§        Mutations causing marked post translational instability of a highly abnormal alpha chain

§        Transactivating abrnormality resulting from mutation in the ATRX gene on the X chromosome which encodes a DNA helicase (results in a syndrome with alpha thal and severe mental retardation)


§        a0

§   Mediterranean (__MED) [1.5% of population]

§   Middle East (__MED) [rare]

§   S Asia (__ SEA, __FIL, __THAI) [3-4% of population]

§        a+

§   Mediterranean (-a3.7 and aTSaudia[10%]

§   Middle East (-a3.7 and aTSaudia)  [variable – up to 80% in Oman]

§   South East Asia (-a3.7-a4.2 and aCSa[around 10%]

§   India / Sri Lanka (-a3.7 and -a4.2) [around 10%]

§   Africa (-a3.7) [around 25% are heterozygous for this mutation / 1-2% homozygous]

§   Melanesia / Polynesia (-a3.7[10%]


§        Cis = --/α α = S Asian  = α o

§        Trans = α-/ α- = African = α+


Heterozygous a+

§   May have completely normal FBC or trivial anaemia and microcytosis (Hb 1g less on average than normal)


Alpha-thal trait (aa/-- or a-/a-)

§   Mild hypochromic microcytic anaemia

§   Confirmatory diagnosis requires DNA analysis

§   Similar to beta thalassaemia trait (hypochromic microcytes, target cells) but HbA2 is normal


Homozygous a+


Heterozygous a0 thal

§   Very mild anaemia with Hb concentration overlapping the normal range

§   RBC increased, MCV and MCH reduced

§   Reticulocyte count 2-3%

§   5-10% HbBarts at birth (higher but overlapping with a+ homozygotes)

§   Will have occasional cells with HbH but this is not a good diagnostic test

§   Definitive diagnosis requires DNA analysis – this is normally done after excluding iron deficiency (with serum ferritin – TF receptor often increased in alpha thal) and beta and delta-beta thalassaemia trait



HbH disease

§   Clinical syndrome arising from a number of different defects (a-/--, --/aTaaTa/ aTa, --/ aCSa....)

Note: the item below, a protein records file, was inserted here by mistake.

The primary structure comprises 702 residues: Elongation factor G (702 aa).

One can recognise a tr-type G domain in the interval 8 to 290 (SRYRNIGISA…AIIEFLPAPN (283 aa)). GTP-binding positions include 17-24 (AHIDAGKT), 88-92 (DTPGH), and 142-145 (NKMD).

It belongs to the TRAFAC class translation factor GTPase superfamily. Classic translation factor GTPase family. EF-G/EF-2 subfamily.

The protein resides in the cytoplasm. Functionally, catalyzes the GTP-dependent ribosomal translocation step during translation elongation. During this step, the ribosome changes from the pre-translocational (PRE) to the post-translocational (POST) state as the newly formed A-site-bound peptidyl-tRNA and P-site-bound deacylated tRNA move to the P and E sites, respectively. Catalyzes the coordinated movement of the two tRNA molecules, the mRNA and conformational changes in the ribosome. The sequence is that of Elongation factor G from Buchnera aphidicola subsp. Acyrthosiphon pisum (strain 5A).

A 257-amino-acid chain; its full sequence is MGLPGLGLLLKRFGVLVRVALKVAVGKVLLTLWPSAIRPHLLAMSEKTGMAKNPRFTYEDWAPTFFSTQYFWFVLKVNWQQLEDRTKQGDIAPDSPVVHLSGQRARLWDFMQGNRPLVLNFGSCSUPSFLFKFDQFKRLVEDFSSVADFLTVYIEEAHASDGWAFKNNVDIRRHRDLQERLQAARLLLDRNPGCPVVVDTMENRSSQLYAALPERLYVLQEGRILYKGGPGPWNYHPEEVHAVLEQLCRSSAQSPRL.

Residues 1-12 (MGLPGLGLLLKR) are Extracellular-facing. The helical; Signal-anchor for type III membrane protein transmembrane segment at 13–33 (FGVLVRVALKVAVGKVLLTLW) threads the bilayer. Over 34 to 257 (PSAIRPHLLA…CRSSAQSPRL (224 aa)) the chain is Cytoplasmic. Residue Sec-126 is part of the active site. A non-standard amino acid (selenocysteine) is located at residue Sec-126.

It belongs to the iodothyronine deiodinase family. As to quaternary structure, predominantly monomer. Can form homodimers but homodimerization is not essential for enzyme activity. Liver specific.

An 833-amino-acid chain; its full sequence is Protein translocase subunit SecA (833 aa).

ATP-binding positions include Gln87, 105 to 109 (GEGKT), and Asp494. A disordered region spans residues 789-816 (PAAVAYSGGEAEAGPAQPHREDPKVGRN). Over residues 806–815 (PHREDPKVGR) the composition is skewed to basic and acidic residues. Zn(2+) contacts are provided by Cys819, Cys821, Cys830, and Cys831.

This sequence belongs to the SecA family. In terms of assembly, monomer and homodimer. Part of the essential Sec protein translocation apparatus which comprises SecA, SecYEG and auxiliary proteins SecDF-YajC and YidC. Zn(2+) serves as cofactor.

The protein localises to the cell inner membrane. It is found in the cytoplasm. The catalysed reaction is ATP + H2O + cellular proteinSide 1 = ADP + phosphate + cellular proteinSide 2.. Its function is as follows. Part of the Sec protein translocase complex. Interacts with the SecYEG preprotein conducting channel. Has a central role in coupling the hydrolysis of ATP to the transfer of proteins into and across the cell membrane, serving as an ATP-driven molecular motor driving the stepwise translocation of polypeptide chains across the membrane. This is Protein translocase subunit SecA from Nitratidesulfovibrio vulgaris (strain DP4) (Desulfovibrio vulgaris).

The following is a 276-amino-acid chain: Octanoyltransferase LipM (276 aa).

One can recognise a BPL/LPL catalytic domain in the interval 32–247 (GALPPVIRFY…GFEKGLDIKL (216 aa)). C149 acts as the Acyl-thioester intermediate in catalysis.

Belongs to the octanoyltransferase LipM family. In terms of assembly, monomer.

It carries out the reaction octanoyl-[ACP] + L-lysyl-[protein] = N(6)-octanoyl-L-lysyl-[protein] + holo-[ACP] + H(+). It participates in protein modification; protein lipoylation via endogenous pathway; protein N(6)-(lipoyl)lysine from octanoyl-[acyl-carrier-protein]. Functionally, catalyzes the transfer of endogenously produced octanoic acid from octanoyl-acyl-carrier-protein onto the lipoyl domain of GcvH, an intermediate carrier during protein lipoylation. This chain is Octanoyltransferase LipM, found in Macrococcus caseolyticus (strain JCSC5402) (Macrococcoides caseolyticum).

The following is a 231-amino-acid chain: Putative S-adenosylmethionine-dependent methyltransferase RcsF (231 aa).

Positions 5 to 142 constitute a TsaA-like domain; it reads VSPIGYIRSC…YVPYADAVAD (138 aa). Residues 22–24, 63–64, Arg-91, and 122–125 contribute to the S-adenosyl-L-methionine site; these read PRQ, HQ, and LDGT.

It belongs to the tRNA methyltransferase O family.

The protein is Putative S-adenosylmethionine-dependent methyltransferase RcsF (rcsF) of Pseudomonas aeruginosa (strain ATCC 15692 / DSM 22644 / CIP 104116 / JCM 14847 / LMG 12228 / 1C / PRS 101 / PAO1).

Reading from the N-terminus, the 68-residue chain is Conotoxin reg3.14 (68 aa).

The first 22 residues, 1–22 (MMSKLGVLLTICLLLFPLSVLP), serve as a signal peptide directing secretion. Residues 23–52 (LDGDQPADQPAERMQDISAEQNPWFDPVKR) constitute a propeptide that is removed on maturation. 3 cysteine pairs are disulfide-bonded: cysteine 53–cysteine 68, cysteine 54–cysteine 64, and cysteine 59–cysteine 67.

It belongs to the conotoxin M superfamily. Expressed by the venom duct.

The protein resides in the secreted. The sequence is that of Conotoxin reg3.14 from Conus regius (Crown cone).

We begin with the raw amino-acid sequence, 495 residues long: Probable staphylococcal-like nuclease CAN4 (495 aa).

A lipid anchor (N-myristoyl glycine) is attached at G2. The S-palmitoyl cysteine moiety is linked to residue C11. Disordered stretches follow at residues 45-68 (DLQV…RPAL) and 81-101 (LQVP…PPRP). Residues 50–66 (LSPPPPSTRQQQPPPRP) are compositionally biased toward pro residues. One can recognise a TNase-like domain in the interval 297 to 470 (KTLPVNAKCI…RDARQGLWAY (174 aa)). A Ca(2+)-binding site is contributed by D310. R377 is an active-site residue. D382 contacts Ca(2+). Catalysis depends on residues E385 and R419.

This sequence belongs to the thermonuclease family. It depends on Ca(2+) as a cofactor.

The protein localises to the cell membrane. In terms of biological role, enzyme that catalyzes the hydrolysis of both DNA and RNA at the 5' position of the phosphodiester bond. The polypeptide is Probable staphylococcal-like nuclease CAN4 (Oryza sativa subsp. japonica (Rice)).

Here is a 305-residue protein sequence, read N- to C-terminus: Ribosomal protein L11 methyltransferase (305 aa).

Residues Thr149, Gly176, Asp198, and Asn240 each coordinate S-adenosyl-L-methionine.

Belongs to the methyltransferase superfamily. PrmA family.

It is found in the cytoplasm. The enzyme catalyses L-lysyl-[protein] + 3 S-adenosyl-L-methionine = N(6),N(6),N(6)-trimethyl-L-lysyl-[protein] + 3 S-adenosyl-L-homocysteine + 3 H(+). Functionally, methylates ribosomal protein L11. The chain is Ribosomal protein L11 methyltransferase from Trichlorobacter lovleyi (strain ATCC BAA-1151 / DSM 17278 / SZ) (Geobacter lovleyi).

§   Homozygotes for severe a+ thal may have the clinical features of haemoglobin H

§   Only occurs where ao-thal is common

§        Greatly reduced alpha chain production leading to the formation of HbH, which has very high oxygen affinity

§        HbH precipitates in bone marrow cells leading to intramedullary death and older red cells leading to haemolysis

§        Haemolysis is more important than ineffective erythropoiesis as the cause of anaemia

Clinical features

§        Variable anaemia (7-10) and splenomegaly

§        Jaundice may be present

§        Survive into adult hood

§        Some patients may have marrow expansion and bony deformity similar to beta thal major

§        Severe haemolytic episodes caused by infection, oxidant drugs, hypersplenism, folate deficiency

Laboratory features

§        Hb 7-10 MCV 50-65 MCH 15-20 MCHC 25-30

§        Film

§        Anisocytosis, poikilocytosis, hypochromia, microcytosis

§        Basophilic stippling may be present

§        Target cells

§        Fragments and tear drops

§        Nucleated red cells may or may not be present

§        HbH 5-40% (normally around 10%)

§        HbA2 normally reduced (1-2%); HbF increased (1-3%)

§        Cresyl blue staining shows golf ball inclusions in 35-90% of cells and Heinz bodies in patients with previous splenectomy

§        Neonates have Hb Barts 10-40%, with HbH at a low percentage



Hb barts (Homozygous inheritance of ao-thal (--/--))

§   Only occurs where ao-thal is common = Se Asia and Mediterranean

§   Very high oxygen affinity resulting in tissue hypoxia

§   Hydrops fetalis

§   Usually still born between 28-40 weeks

§   High incidence of obstetric complications due to the large placenta



Haemoglobin Constance Spring 

§   More anaemia than would be expected with a+ thal heterozygote but tends to be less microcytic

§   Basophilic stippling often prominent

§   Homozygotes – anaemic (10g) with low MCH but only a mild reduction in MCV

§   Reiculocytosis due to shortened red cell survival (only 2-11% HbCS seen)



Alpha thalassaemia associated with mental retardation

§   Chromosome 16 or X chromosome

§   Alpha-thalassaemia associated with MDS

§   X chromosome


Ante-natal screening programs


Should be predicted in fetus

Should be detected in parent

B thal major (Bthalo or HbE/ Bthalo)

Bthal or HbE hetero/ homo or compound

Bthal intermedia



Alpha thalo hetero or HbH

SCA or compound heterozygous states

Hb S/ C/ D-punjab/ O-arab



§        FBC and HPLC

§        Variant Hb – confirmatory testing

§        Test partner

§        Raised HbF – quantitate

§        Kleihauer

§        Homogenous = HPFH

§        Heterogenous – dB-thal – test partner

§        MCH <27

§        Quantitate A2

§        Normal

§        IDA – check ferritin

§        alpha-thal trait

§        normal A2 Bthal trait

¨        ethnic origin

Ø        N. European, African, Afrocaribbean = no action

Ø        Chinese, SE Asian, Greek, Turkish, Cypriot and MCH <25 = risk of ao trait

§        MCH partner – if <25 and same ethnic group

·        DNA analysis

Ø        Mediterranean, Saudi Arabian, S Asian